Archbishop Croke and the Payment of Taxes.
By tho San Francisco mail on Saturday, we havo receivod tho toxt of tho manifesto by Archbishop Croko, which has beon twico roforrod to in our cablo news. When enclosing £10 for the Billon Defenco Fund, the Archbishop wrote:-- "I opposed tho No-ront Manifesto six yonrs ago, bocuueo, apart from other reasons, I thought it inopportuno and not likely to bo genorally acted upon. Hud a manifesto against paying (axes been issued at tho timo 1 should have supported it on principle. I am in precisoiy tho eamo framo of mind now. Our line of action as a people appoars to me in this respect bolh suicidal and inconsistent. Wo pay taxes to a Government that uses them no! for the public good anil in accordance with tho declare- wishes of the tax payors, but in direct and doliberato opposition to them. We thus supply a stick to beat ourselves with ; we put a whip into Iho hands of men who use it to lash and lacerate us. This is suicidal in presencoof tho aotualstateof thingsinlrolantl ; itisin consistent besides just now. We run plans of campaign against bad landlords to stop what thoy cat! thoir rout, aud wo make no uicvo whatever against tho Government that pave horso, foot, and dragoons for protecting thorn, and, enforcing thoir outrageous oxactiuiis. Our money goes to feo "nil food a gang of needy anil
voraciois lawyers, to purchase bludgeons for policutucn to bo used in smashing (ho skulls of our poople, and gonerally for tho support cf a foreign garrison and of native slaves, who hato and despiso everything Irish and ovory genuine Irishman. Tho policeman is pampered and paid ; tho patriot is persecuted. Our enforced taxes go to sustain tho one; wo must further freoly tax oiirself to defend tho other. How long is this to bo tolerated ?" Tho loiter was brought under the notico of tho Govornmontby a question asked in tho Wnnsn of Commons wlion Iviiniatn— stated that tho loiter was under consideration. Tho subsequent treatment of the letter is apparently convoyed in tho following despatch to the ''New York World," dated March 2nd: "A prominent Parnellito stated in the lobby to-night that the Government have caused it to be rrmdo known to the Nationalists that Archbishop Croke will not be prosecuted. At the eamo timo it is suspected by tho Pamellites that the caso has beon prcsotitod by tho (>overnment to the Vatican and an admonition to tho Archbishop suggested."
A fow days later (according to a cablo despatch of March !)th) tho Archbishop repudiated tho idea that his letter was intended to incito tho Irish poople to a general non-payment of taxes. No moution of this is made in the American despatches.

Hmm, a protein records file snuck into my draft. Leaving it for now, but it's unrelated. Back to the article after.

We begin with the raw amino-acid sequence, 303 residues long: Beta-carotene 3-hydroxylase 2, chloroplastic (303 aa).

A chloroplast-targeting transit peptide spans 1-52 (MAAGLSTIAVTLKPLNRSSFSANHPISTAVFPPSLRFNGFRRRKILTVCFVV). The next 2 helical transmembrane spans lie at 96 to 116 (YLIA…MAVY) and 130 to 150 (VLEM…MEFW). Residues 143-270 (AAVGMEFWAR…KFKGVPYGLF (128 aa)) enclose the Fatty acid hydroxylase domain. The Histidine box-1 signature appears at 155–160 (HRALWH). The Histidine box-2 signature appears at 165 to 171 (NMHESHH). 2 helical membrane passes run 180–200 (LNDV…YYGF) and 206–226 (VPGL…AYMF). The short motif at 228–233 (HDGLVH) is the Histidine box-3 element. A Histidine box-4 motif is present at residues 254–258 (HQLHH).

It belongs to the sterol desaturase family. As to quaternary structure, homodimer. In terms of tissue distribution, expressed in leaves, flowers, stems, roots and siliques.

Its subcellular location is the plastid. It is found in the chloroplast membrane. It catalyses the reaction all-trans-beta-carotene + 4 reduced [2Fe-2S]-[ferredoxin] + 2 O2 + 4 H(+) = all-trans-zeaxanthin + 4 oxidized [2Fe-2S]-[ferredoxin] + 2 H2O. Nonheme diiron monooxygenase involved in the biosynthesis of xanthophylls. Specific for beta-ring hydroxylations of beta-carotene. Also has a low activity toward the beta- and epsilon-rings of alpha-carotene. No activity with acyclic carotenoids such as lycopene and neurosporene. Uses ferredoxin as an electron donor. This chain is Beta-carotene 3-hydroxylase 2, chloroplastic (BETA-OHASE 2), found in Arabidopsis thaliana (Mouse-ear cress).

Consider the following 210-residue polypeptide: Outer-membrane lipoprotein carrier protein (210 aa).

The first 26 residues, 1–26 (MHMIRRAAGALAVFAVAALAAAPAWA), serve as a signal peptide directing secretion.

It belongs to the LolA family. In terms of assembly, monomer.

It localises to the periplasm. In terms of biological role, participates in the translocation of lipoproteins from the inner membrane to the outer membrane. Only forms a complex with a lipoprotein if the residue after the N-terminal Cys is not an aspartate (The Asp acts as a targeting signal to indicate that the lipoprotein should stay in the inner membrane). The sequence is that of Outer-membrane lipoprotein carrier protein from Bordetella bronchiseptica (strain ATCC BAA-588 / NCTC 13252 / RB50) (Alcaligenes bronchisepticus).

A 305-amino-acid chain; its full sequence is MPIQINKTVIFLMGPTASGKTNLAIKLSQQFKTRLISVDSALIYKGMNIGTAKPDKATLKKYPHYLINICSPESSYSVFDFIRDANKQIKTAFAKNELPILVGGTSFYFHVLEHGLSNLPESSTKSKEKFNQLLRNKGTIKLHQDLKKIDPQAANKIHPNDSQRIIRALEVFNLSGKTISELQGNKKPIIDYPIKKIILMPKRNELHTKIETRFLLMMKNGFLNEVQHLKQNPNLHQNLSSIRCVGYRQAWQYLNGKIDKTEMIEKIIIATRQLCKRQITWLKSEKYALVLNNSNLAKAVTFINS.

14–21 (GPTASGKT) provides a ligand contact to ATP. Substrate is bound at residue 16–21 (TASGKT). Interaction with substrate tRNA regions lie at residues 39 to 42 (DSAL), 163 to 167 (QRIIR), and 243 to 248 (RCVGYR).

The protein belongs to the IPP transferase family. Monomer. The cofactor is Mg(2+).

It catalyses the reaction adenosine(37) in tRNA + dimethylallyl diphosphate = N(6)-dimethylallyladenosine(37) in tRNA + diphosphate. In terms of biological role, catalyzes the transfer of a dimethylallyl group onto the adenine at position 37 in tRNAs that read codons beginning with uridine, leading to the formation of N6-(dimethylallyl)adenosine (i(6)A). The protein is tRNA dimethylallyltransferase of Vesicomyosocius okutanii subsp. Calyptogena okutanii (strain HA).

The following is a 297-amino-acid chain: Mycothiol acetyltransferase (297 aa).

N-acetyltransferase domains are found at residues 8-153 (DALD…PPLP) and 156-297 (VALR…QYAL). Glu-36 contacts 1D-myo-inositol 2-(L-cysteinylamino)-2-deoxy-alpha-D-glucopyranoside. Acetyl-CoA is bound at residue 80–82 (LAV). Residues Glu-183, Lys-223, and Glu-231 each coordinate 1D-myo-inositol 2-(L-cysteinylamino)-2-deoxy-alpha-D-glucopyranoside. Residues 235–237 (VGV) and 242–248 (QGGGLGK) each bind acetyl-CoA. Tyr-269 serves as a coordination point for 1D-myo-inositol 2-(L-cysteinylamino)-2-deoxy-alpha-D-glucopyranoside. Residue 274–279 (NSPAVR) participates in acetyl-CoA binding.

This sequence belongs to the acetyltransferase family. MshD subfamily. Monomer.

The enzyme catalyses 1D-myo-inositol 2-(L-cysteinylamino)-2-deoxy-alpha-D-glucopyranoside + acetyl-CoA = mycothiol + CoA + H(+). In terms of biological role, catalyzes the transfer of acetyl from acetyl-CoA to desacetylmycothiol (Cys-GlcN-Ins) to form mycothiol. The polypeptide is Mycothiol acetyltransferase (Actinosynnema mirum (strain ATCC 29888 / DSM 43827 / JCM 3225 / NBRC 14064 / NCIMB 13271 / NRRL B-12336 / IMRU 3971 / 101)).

Tho Archbishop's letter is no doubt a vory strong ono, but anywhoro outside of Ireland it would be regarded as no etrongor than men ordinarily employ to denounce a Government which is nonrepresentative of tho wishes of tho people. We assume that in any explanation which the Archbishop may havo mudo he would insist that the construction to bo placedupon the letter wassimply that a pooplo ought not to be taxed for a system of government which was obnoxious to them. The language employed was perhaps injudicious considering tho excitctl state of foeling in Ireland, but in any other country 'it ia not considered a vory serious matter to urge that obnoxious taxes should bo opposed. General Buller, the epocial emissary of tho Conservative Cabinet, appears to have employed language quite as much calculated to incite tlio people to continue their resistance of tho authority of tho existing law. In his evidence boforo the Cowper Land Commission, ho said :
"Tho law should look after tho poor; but instead of this, in Ireland, it has only looked after the rich. That at least appears to mo to be the case " On being challenged for this eaying by Lord Milltown, General Butler repented : " There is not much law in this country, but, what law thcro is seems entirely on the side of tho rich. Rents have been too high, and it is tho pressure of high rents, according to tho prices of agricultural produce, that causes the trouble, and there ought to bo a stay of evictions wherever equity demanded it." " Nobody," ho doolared, " did anything for the tenants untiltheLeaguo was established, and when tho landlords could not lot their farms they were forced to consider questions of ront. As to moonlighting he denied it was a portion of the machinery of tho leaguo, The moonlighters were ueually bandß of idle fellows out of work, who got into tho habit of roaming around tho country at night, raiding, foraging and doing a little robbery on their own accounts. A groat many moonlighting affairs ariro from family disputes." He quoted numerous instances in support of his assettions.
There has, of course, been no suggestion of ajprosecution against the blunt General, but Lord Salisbury's Government havo considered it advisable to doal with him as thoy did with Sir Robert Hamilton—promote him elsewhero.
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